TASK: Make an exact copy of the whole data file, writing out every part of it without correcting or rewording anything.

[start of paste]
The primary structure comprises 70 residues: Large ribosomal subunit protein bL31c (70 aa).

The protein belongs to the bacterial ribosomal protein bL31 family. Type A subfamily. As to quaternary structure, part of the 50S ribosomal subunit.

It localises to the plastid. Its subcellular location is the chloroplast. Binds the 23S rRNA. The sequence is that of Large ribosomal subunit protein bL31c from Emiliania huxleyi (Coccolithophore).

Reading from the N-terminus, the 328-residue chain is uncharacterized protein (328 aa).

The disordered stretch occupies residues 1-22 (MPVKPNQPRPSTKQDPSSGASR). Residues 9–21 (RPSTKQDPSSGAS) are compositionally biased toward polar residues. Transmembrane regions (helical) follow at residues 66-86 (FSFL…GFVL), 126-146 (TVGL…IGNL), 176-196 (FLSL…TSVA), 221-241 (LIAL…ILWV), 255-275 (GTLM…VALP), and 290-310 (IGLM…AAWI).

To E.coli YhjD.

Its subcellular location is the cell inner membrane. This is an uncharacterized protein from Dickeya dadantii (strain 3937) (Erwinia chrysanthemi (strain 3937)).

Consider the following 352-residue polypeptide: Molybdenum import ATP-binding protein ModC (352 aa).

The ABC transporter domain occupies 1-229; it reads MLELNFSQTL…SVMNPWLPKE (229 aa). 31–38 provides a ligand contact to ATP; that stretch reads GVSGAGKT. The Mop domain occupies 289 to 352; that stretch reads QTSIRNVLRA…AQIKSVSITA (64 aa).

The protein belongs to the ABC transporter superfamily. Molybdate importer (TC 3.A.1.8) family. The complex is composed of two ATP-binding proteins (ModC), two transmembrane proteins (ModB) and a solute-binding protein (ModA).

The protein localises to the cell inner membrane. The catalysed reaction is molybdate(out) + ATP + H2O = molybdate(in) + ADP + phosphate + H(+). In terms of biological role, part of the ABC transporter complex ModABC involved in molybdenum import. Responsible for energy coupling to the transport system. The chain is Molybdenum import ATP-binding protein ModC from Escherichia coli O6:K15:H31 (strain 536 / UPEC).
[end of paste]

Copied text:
The primary structure comprises 70 residues: Large ribosomal subunit protein bL31c (70 aa).

The protein belongs to the bacterial ribosomal protein bL31 family. Type A subfamily. As to quaternary structure, part of the 50S ribosomal subunit.

It localises to the plastid. Its subcellular location is the chloroplast. Binds the 23S rRNA. The sequence is that of Large ribosomal subunit protein bL31c from Emiliania huxleyi (Coccolithophore).

Reading from the N-terminus, the 328-residue chain is uncharacterized protein (328 aa).

The disordered stretch occupies residues 1-22 (MPVKPNQPRPSTKQDPSSGASR). Residues 9–21 (RPSTKQDPSSGAS) are compositionally biased toward polar residues. Transmembrane regions (helical) follow at residues 66-86 (FSFL…GFVL), 126-146 (TVGL…IGNL), 176-196 (FLSL…TSVA), 221-241 (LIAL…ILWV), 255-275 (GTLM…VALP), and 290-310 (IGLM…AAWI).

To E.coli YhjD.

Its subcellular location is the cell inner membrane. This is an uncharacterized protein from Dickeya dadantii (strain 3937) (Erwinia chrysanthemi (strain 3937)).

Consider the following 352-residue polypeptide: Molybdenum import ATP-binding protein ModC (352 aa).

The ABC transporter domain occupies 1-229; it reads MLELNFSQTL…SVMNPWLPKE (229 aa). 31–38 provides a ligand contact to ATP; that stretch reads GVSGAGKT. The Mop domain occupies 289 to 352; that stretch reads QTSIRNVLRA…AQIKSVSITA (64 aa).

The protein belongs to the ABC transporter superfamily. Molybdate importer (TC 3.A.1.8) family. The complex is composed of two ATP-binding proteins (ModC), two transmembrane proteins (ModB) and a solute-binding protein (ModA).

The protein localises to the cell inner membrane. The catalysed reaction is molybdate(out) + ATP + H2O = molybdate(in) + ADP + phosphate + H(+). In terms of biological role, part of the ABC transporter complex ModABC involved in molybdenum import. Responsible for energy coupling to the transport system. The chain is Molybdenum import ATP-binding protein ModC from Escherichia coli O6:K15:H31 (strain 536 / UPEC).